Internet for Nobel Peace Prize


Wired Italy has nominated the internet for the next Nobel Peace Prize, in a campaign dubbed Internet for Peace. The project will be featured in the next issue of Wired Italy, and is being supported by Nobel Peace Prize Winner Shirin Ebadi, Professor Umberto Veronesi and the stylist Giorgio Armani, along with the support of Wired US Editor Chris Anderson and Wired UK Editor David Rowan.

Here are some thoughts on the campaign from Wired editors around the world.


Riccardo Luna, editor of Wired Italy
“We have to look at the Internet as a huge community where men and women from all over the world and with very different religious views can communicate and sympathize, spreading a new culture centered on collaboration and sharing of knowledge that breaks all barriers. For this reason, the Internet can be considered the first weapon of mass construction, which we can deploy to destroy hate and conflict and to propagate peace and democracy. What happened in Iran after the latest election and the role the Web played in spreading information that would otherwise have been censored, are only the newest examples of how the Internet can become a weapon of global hope."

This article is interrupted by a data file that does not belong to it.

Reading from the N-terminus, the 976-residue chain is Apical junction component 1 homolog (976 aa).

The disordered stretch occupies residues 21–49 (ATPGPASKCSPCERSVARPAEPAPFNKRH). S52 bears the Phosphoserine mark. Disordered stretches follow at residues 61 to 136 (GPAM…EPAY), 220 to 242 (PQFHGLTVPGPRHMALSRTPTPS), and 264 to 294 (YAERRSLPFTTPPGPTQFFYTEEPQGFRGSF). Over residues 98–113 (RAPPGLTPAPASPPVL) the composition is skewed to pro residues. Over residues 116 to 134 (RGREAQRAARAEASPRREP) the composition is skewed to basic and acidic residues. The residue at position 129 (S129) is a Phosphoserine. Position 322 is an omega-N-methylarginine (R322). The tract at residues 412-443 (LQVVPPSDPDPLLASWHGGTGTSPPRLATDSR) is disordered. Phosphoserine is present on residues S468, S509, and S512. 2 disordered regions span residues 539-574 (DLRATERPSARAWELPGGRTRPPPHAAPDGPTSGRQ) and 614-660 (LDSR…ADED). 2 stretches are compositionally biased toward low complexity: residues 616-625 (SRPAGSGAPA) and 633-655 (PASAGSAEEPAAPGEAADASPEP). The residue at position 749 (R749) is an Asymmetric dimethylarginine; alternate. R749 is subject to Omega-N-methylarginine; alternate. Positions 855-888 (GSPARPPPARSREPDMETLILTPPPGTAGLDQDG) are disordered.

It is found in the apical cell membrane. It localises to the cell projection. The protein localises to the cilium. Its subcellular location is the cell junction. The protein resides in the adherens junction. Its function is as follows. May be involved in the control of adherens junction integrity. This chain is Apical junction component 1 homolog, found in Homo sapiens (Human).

David Rowan, editor of Wired UK
“The Web is the strongest transforming force of the modern era; it gave all of us the chance to take back the power from governments and multinationals. It made the world a totally transparent place, now lobbies will have to come to terms with the Internet if they want to keep manipulating and exploiting both citizens and consumers. That’s why the time has come for the Nobel Prize Committee to acknowledge the positive impact of the Internet on our daily life.”

Chris Anderson, editor of Wired US
“In 1993, Rupert Murdoch declared that satellite TV was an "unambiguous force of democracy" since it ignored national boundaries and gave people everywhere a global perspective, spreading information and routing around tyrants and propaganda. This cost him the goodwill of the Chinese government, where he was hoping to enter the market, but he was right. Now the Web has taken that to the next level, bypassing even media moguls and letting people connect directly. When they do so, what emerges is an inspiring reflection on our species."

You can learn more about the campaign at the Internet for Peace web site.